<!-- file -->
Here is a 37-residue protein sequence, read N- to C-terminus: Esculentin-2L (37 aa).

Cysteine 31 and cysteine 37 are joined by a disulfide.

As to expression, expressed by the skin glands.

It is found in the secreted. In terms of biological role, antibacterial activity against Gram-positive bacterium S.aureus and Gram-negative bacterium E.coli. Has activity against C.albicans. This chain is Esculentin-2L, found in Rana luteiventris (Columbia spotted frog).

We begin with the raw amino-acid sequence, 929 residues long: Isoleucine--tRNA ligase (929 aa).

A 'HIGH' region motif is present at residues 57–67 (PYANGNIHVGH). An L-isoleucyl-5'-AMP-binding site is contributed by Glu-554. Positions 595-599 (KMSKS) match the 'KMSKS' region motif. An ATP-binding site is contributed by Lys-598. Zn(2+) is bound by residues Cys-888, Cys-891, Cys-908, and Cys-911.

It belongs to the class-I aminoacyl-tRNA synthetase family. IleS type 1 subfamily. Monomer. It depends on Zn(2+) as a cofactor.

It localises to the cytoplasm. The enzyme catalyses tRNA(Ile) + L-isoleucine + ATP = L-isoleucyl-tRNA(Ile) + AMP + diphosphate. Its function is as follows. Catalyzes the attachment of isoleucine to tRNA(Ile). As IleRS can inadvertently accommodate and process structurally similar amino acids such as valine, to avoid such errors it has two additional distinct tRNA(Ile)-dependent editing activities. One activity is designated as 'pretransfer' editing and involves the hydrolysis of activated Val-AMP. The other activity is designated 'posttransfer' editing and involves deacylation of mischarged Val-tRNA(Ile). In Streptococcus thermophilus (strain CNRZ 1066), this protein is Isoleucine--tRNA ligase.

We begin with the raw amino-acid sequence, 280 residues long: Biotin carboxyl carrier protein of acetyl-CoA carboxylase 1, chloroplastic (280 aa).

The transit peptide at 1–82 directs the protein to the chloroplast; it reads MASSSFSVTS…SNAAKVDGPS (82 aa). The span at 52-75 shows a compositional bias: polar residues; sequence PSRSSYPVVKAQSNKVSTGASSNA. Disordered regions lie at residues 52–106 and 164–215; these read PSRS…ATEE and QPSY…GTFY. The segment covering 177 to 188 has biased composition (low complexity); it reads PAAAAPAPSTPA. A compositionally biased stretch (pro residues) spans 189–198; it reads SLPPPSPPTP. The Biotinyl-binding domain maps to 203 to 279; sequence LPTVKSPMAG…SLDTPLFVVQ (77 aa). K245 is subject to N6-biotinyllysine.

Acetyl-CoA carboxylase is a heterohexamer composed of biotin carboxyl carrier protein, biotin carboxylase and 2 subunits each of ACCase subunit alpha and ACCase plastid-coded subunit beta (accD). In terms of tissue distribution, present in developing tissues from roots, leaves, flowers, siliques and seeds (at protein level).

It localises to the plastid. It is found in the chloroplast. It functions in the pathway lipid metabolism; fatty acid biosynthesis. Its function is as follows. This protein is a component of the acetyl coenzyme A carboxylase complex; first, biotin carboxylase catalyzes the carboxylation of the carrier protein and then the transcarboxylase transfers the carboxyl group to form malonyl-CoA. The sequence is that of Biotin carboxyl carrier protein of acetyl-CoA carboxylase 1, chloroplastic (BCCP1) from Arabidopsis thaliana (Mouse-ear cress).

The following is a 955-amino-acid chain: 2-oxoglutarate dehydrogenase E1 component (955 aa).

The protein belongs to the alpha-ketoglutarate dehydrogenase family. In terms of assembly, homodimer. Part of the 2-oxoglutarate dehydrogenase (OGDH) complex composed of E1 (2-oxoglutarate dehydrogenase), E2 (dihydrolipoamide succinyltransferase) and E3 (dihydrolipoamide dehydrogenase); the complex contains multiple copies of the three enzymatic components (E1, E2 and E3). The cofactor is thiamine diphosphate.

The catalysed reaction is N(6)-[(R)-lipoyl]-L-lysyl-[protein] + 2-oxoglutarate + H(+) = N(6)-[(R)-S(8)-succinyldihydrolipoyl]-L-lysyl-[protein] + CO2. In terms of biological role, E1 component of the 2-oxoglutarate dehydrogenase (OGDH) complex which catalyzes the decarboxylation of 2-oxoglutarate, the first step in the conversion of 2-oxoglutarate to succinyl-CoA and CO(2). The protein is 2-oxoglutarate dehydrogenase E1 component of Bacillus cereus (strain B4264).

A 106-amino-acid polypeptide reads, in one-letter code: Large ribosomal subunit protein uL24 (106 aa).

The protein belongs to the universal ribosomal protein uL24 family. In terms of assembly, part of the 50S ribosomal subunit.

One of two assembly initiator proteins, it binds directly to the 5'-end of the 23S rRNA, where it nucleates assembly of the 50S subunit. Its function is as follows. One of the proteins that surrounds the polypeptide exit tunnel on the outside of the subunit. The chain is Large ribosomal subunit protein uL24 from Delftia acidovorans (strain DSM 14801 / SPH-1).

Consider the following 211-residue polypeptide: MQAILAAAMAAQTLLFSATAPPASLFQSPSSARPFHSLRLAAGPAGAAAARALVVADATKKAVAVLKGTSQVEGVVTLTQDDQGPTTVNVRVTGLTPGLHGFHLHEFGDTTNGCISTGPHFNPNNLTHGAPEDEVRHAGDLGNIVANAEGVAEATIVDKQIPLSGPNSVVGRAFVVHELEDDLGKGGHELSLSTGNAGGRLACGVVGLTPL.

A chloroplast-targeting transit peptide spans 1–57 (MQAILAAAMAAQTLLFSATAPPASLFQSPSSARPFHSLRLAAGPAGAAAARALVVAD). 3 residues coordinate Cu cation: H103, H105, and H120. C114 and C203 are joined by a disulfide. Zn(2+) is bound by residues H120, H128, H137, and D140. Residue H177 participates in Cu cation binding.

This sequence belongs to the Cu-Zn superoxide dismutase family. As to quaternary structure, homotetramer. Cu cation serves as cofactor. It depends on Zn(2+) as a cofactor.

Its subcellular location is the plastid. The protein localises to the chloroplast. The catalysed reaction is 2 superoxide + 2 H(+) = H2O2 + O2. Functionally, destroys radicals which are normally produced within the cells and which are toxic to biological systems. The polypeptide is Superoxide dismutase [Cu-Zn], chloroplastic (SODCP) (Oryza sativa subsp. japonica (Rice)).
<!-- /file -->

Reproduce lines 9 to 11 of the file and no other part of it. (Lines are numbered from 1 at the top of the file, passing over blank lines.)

We begin with the raw amino-acid sequence, 280 residues long: Biotin carboxyl carrier protein of acetyl-CoA carboxylase 1, chloroplastic (280 aa).

The transit peptide at 1–82 directs the protein to the chloroplast; it reads MASSSFSVTS…SNAAKVDGPS (82 aa). The span at 52-75 shows a compositional bias: polar residues; sequence PSRSSYPVVKAQSNKVSTGASSNA. Disordered regions lie at residues 52–106 and 164–215; these read PSRS…ATEE and QPSY…GTFY. The segment covering 177 to 188 has biased composition (low complexity); it reads PAAAAPAPSTPA. A compositionally biased stretch (pro residues) spans 189–198; it reads SLPPPSPPTP. The Biotinyl-binding domain maps to 203 to 279; sequence LPTVKSPMAG…SLDTPLFVVQ (77 aa). K245 is subject to N6-biotinyllysine.

Acetyl-CoA carboxylase is a heterohexamer composed of biotin carboxyl carrier protein, biotin carboxylase and 2 subunits each of ACCase subunit alpha and ACCase plastid-coded subunit beta (accD). In terms of tissue distribution, present in developing tissues from roots, leaves, flowers, siliques and seeds (at protein level).